Tim Burton’s decision to cast comic leading man Keaton as the Caped Crusader was only one of the offbeat choices he made for his 1989 Batman, but it was a giant hit, so he must’ve been right, right? And as we’ve noted, Keaton was a peculiar but successful choice, bringing his wry likability to Bruce Wayne and proving a credible Batman. But when Warner Brothers let Burton indulge his darker impulses in Batman Returns, the result was the most depressing superhero movie that side of The Crow. The franchise was handed over to Joel Schumacher (Burton stayed on as executive producer) with the directive to lighten it the hell up, and Keaton declined to return out of loyalty to his director and distaste for the new direction. Val Kilmer, then hot off Tombstone, was brought in, but he ended up fading into the background of a film dominated by its scenery-chewing villains (Tommy Lee Jones and Jim Carrey), and he was said to be less than delightful to work with. But Batman Forever made boatloads of money, so Schumacher was kept on to navigate the series toward its nadir: Batman & Robin, this time with George Clooney stepping into the cape and cowl. He’s actually not a terrible Batman, but the badness of the movie is simply overwhelming, and after the scathing reviews and disappointing box office, the series sat dormant for eight years until somebody had the weird idea to turn it over to Christopher Nolan.

The Jack Ryan adaptations (first wave)

LOST: Alec Baldwin GAINED: Harrison Ford VERDICT: Succeeded

Tom Clancy’s Jack Ryan novels hit the big screen in a big way with 1990’s Hunt for Red October, with rising star Alec Baldwin taking on the role of CIA analyst Ryan opposite top-billed Sean Connery. The picture was a giant hit — the combination of handsome young Baldwin, distinguished Connery, and the built-in audience of Clancy readers brought in a total of $200 million worldwide. Paramount was, of course, anxious to get a follow-up out ASAP, and Clancy had provided them with plenty of sequel fodder, so they fast-tracked an adaptation of Clancy’s book Patriot Games. But Baldwin didn’t come along for the ride. The official story was that he was unavailable due to a commitment to a Broadway production of A Streetcar Named Desire, but he’s since claimed that “the studio cut my throat” and had shut him out to pursue Harrison Ford, who owed them a movie. However it happened, Ford took over the role for Patriot Games and Clear and Present Danger, with the second film doing respectable business and the third besting Hunt’s impressive numbers. And then they brought Affleck in…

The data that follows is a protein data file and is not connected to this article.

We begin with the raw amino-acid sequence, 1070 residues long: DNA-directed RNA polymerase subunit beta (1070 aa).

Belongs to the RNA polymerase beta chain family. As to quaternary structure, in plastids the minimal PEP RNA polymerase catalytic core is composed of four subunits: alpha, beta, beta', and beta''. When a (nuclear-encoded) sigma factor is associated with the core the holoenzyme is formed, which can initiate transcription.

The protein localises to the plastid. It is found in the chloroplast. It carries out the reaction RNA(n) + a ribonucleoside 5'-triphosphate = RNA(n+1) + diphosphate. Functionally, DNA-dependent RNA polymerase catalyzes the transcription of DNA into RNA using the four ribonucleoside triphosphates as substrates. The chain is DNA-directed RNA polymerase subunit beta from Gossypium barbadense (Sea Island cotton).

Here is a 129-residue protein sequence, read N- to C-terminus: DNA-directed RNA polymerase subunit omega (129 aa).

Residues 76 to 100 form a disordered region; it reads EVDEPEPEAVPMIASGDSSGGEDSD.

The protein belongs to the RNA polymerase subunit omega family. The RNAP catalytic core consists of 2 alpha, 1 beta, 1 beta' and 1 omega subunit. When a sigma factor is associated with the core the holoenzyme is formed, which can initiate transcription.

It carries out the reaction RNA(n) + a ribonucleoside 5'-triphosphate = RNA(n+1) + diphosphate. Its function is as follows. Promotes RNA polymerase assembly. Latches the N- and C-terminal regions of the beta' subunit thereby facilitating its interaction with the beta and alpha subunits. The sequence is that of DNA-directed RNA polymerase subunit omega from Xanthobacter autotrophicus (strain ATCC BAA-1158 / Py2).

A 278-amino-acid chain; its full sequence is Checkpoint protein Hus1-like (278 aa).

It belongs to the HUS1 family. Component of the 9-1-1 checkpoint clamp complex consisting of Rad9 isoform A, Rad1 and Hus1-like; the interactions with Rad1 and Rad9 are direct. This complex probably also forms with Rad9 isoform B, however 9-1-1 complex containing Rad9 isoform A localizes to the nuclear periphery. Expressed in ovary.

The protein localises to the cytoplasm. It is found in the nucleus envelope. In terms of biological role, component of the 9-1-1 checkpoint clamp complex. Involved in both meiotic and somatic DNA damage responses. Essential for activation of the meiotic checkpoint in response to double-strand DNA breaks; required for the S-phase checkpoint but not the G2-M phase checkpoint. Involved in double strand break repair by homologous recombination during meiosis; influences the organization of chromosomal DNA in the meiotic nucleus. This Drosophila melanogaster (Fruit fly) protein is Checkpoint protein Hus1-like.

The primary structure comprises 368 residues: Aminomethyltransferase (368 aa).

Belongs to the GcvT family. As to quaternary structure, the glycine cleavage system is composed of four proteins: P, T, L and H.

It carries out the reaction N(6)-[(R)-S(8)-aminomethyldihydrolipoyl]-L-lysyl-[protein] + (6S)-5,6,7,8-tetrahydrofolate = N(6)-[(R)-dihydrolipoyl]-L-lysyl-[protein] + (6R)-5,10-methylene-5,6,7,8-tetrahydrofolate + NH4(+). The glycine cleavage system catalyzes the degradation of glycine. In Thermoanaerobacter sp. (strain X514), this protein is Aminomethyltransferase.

The original Dracula movies

LOST: Bela Lugosi GAINED: John Carradine VERDICT: Failed

1931’s Dracula remains one of the greatest of all horror films, setting the template (along with Frankenstein, released later that year) for Universal’s distinctive horror films and placing Bela Lugosi in the role that made him immortal: Count Dracula. But Lugosi found the role more a curse than a blessing, and spent the years after its release trying to separate himself from the role. As a result, the first two sequels (1936’s Dracula’s Daughter and 1943’s Son of Dracula) didn’t include the bloodsucker at all. In 1944, with Lugosi still resistant, the studio had to find themselves a new Dracula; they went with John Carradine for the multi-monster (or “monster rally,” as they’re sometimes called) features House of Frankestein and House of Dracula, which teamed up Dracula, Frankenstein’s monster, and the Wolfman. Carradine is just fine as Dracula, but simply put, he’s no Lugosi, and he wasn’t helped much by the declining quality of the films. By the late ’40s, Universal decided to revive interest in their flagging horror franchises by putting their most popular comics into the mix, and Abbott & Costello Meet Frankenstein (and Dracula, and the Wolfman) was a huge hit. By the time it was produced in 1948, Lugosi had given in to his lot in life, and returned to the role that made him famous.